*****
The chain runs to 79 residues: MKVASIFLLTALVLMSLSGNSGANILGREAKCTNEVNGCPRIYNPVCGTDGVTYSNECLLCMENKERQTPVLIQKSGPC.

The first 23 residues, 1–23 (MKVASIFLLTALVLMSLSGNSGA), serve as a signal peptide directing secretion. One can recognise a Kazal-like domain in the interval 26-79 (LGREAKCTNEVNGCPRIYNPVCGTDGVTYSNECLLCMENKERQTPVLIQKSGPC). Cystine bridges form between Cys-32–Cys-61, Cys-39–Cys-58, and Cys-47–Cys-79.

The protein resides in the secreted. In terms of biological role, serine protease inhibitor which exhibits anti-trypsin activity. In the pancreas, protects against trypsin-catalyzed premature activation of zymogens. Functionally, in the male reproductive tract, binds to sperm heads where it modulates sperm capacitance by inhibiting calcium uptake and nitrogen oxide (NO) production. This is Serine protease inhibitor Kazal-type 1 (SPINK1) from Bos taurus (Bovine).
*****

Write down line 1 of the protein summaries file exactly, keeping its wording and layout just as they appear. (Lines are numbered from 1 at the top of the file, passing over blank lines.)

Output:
The chain runs to 79 residues: MKVASIFLLTALVLMSLSGNSGANILGREAKCTNEVNGCPRIYNPVCGTDGVTYSNECLLCMENKERQTPVLIQKSGPC.